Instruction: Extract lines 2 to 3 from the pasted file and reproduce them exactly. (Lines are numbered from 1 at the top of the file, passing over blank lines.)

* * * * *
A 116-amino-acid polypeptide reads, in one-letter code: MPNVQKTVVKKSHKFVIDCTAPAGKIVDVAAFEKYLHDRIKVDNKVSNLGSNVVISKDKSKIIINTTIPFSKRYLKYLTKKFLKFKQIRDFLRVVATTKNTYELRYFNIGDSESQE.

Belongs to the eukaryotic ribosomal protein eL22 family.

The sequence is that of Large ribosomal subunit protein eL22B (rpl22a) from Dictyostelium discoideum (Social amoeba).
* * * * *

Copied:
Belongs to the eukaryotic ribosomal protein eL22 family.

The sequence is that of Large ribosomal subunit protein eL22B (rpl22a) from Dictyostelium discoideum (Social amoeba).